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Does Joe Burrow Have A Turnover Problem?

  • The Draft Network
  • November 9, 2021
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The Cincinnati Bengals entered Week 9 coming off a brutal, deflating loss to the New York Jets as the leaders of the AFC. A game against the in-state, divisional rival Cleveland Browns—who had just passed on trading Odell Beckham Jr. before deciding to waive him anyway—seemed like a great opportunity for a get-right game. After all, Cleveland’s offense hadn’t looked formidable in the three weeks since their shootout with the Los Angeles Chargers in early October.

Instead, Cincinnati quarterback Joe Burrow had his turnover problem rear its ugly head once again. A game in which the Bengals held a majority in time of possession with just 13 fewer yards of total offense was a complete blowout. Cincinnati has now lost two straight since taking pole position in the AFC, and Burrow’s interceptions are becoming a big problem.

Through nine weeks of the 2021 season, Burrow’s 11 interceptions have him tied for the NFL lead in picks. The guy he shares that honor with? None other than the Carolina Panthers’ Sam Darnold, who if you haven’t heard, isn’t doing so hot with his new team. Burrow is currently on a five-game streak of starts with an interception, and he’s thrown at least one pick in all but two games this season. It’s pretty surprising to see from the former first overall pick, who threw just five interceptions in his 10 games last season and 11 in his entire college career.

Of course, not all picks are equal. Some are significantly worse than others, depending on the atrocity of the throw, audacity of bad decision-making, or the importance of the turnover in the context of the game. Sometimes though, a quarterback can just be unlucky. Burrow has had a couple of unlucky picks that didn’t end up mattering, like this pass attempt to Ja’Marr Chase that turned into an easy tip drill for Detroit Lions defenders. But with so many interceptions this season alone, it means he’s also had several picks that were on him, including some that were incredibly costly.

There was the run of three straight pass attempts picked off against the Chicago Bears, the first two of which were poor throws and poor decisions with the third being a good play on a missed block. Burrow’s three picks kept the Bengals just out of reach of a 2-0 start to the season in what turned out to be a close game in Chicago.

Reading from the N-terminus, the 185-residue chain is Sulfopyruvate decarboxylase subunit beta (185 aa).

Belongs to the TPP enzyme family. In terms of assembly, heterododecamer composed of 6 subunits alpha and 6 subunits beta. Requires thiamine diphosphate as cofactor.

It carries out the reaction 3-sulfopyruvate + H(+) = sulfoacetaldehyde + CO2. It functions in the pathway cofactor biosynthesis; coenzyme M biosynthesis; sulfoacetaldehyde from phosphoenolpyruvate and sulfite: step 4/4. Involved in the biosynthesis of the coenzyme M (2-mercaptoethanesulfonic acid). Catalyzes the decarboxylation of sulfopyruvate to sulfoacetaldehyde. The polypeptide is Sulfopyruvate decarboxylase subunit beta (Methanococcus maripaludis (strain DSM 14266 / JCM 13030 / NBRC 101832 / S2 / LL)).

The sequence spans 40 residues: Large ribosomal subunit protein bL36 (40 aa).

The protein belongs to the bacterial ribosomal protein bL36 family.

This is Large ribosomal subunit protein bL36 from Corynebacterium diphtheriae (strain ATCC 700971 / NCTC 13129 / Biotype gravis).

Then there was the overtime interception against the Green Bay Packers in Week 5. Cincinnati had the chance to drive down the field and win with a touchdown, but Burrow just threw it straight to Packers linebacker De’Vondre Campbell. It set Green Bay up in field goal range, needing just three points to win. We all know what happened next (missed field goals galore), but the terrible throw from Burrow, though it didn’t doom the Bengals immediately, can’t be overlooked as a part of that loss.

More recently, it doesn’t take a big leap in conclusions to blame another loss—last week’s brutal dropped game to the Jets—on another Burrow interception. It wasn’t all his fault—Shaq Lawson made a great read then an impressive play on the ball to come down with it—but it’s another example of a poorly timed misstep that led to a loss. New York scored soon after to take the lead, and they never gave it back.

On Sunday, Burrow threw two interceptions to tie for the league lead. Both were throws to Chase and both were subpar throws that gave Browns cornerback Denzel Ward the space to make a play.

Starting a game with an opening drive down to the opposing team’s 3-yard line just to not only not score, but to give up a 99-yard pick-six, is an incredibly deflating start to the game. Throwing a second interception with another long return to set up more easy points for an opponent who already has the lead is also bad for team morale.

With so many interceptions on the season, it’s not surprising that several of Burrow’s poorer plays have been costly ones that lost games or kept them out of reach for the Bengals. Not all of the picks have been his fault, but he needs to learn to take better care of the football—especially late in games—to be considered among the top quarterback talent in the NFL.

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